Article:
Fourth Sunday of LentReading 1 2 CHR 36:14-16, 19-23
Responsorial Psalm PS 137:1-2, 3, 4-5, 6.
- Let my tongue be silenced, if I ever forget you!
Reading 2 EPH 2:4-10
Verse Before The Gospel JN 3:16
Gospel JN 3:14-210
Homily—March 10 & 11, 2018 Fourth Sunday of Lent
How about those Cascade Cougars Basketball Teams! A champion girls’ team and a champion boys’ team the same year!! I watched their last game on television.
I received a text from my nephew’s wife this week. They have three girls and the youngest is about 3 ½ . Last weekend they were staying in a hotel and Renee woke up in the middle of the night, very upset and crying and yelling out repeatedly “I want Jesus! I want Jesus!” Scott and Elizabeth frantically tried to calm her down so she wouldn’t wake anyone else...took her to the bathroom…got her water…tried to get her a snack only to realize..she really wanted “Cheez-its!
Hopefully one day she will want Jesus more than cheez-its. I can see that thinking your young child is saying I want Jesus in the middle of the night would certainly get your attention. This is a story they will not easily forget.
The story we do not want to forget is how God loves us despite our sins and failures. The first reading shows us that in spite of God’s ongoing love, the people’s sinful practices showed themselves for what they were: A pattern of self-destruction that made them indefensible against their enemies. No matter how many messengers God sent, the people went their own way until their enemies conquered, pillaged and exiled them. But even then, the God whose patience knows no bounds never forgot them.
Paul repeats this message in his letter to the Ephesians by writing that God, because of his mercy and great love, brought us to life with Christ—we have been saved by grace through faith. Underlying both the emotion and the action is God’s deliberate purpose, an unrelenting desire to bring all into union with Christ.
Today’s Gospel features a key statement by Jesus that can be interpreted in very diverse and even mutually exclusive ways. It is John 3:16. “For God so loved the world that he gave his only Son, so that everyone who believes in him might not perish but might have eternal life.” There are interpretations of this that suggest Jesus’ mission was to atone to God for human sin by dying a painful death. That point of view believes that according to justice, God had to exact a fitting punishment for sin, but that in mercy God sent the Son as the only one who could adequately pay the price. This allows people to see God as both just and merciful and says that anyone who believes in Jesus can receive the benefit of his sacrifice.
This Sunday’s readings offer an alternative interpretation of the statement by showing both its roots in the Hebrew Scriptures and one expression in Ephesians of Paul’s reflections on its theme. The readings present an image of God who is relentless in reaching out to lost humanity. This alternative is beautifully articulated in Eucharistic Prayer IV which could have been written with these readings in mind. When this Eucharistic Prayer is translated into a dialogue instead of a proclamation, it sounds like this: “You formed us in your own image … When through disobedience we lost your friendship, you did not abandon us … but came in mercy … so that we who seek you might find you. Time and again you offered us covenants … and prophets … and taught us to hope for salvation.”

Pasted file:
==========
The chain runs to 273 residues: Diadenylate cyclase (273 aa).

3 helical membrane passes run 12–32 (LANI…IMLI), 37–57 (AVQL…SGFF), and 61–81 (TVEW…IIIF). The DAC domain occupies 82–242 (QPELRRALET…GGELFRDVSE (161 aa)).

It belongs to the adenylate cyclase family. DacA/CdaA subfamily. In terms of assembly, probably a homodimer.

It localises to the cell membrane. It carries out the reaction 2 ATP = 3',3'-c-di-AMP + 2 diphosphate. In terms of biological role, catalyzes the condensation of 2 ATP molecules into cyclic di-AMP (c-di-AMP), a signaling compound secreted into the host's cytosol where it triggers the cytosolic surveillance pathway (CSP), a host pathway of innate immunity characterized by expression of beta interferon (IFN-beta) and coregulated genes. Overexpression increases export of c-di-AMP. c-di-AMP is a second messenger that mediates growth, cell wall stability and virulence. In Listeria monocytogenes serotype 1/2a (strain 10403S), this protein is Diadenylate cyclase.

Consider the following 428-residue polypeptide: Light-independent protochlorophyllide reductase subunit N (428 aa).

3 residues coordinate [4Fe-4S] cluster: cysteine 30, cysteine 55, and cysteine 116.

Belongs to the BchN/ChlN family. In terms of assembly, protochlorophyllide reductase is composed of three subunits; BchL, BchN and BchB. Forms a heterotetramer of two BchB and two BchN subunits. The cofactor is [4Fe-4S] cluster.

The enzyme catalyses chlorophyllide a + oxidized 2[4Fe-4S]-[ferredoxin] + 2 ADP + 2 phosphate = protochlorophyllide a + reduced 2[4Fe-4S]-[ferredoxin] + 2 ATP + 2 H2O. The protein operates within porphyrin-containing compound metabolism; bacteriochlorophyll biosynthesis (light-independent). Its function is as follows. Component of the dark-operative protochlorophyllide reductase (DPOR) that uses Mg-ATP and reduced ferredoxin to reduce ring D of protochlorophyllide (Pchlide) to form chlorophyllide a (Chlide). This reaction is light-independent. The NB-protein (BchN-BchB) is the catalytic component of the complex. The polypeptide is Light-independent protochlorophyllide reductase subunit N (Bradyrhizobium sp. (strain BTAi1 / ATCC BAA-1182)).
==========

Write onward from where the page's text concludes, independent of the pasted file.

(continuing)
When Jesus speaks of his being lifted up as our salvation, as a light and a path to life, we begin to realize that he is talking about the cross as the ultimate revelation of love. Instead of compensating to God for human sin, Jesus reveals God’s self-offering to humanity, God’s unceasing love. No matter what we do to reject that love, God continually offers us eternal life. All we have to do is accept it.
On this Fourth Sunday of Lent, we are invited to look at our prayer, our belief and our life and to ask ourselves: How does our prayer form our belief? What image of God is in our heart when we hear that God so loved the world that he sent his only Son? And perhaps most importantly how is our prayer and our image of God made manifest in our daily interactions?
Jesus tells Nicodemus and us that this is the time for decision. Are we going to live according to the light that came into the world or stay in the darkness and shadows of being noncommittal? Can we look with open eyes at the reality of our personal sin and the evil of the world around us? Can we challenge evil and darkness we see around us rather than being complacent and passive? We can do this, for we are God’s handiwork “created to rejoice in Christ Jesus and to lead the life of good deeds.” Sr. Mary McGlone wrote most of this message in Celebration Publications.
Evangelist Billy Graham recently died. He had a special friendship with St. Pope John Paul II. He taught this prayer, “Dear Lord Jesus, I know that I am a sinner and I ask for your forgiveness. I believe you died for my sins and rose from the dead. I turn from my sins and invite you to come into my heart and life. I want to trust and follow you as my Lord and Savior. In your name. Amen.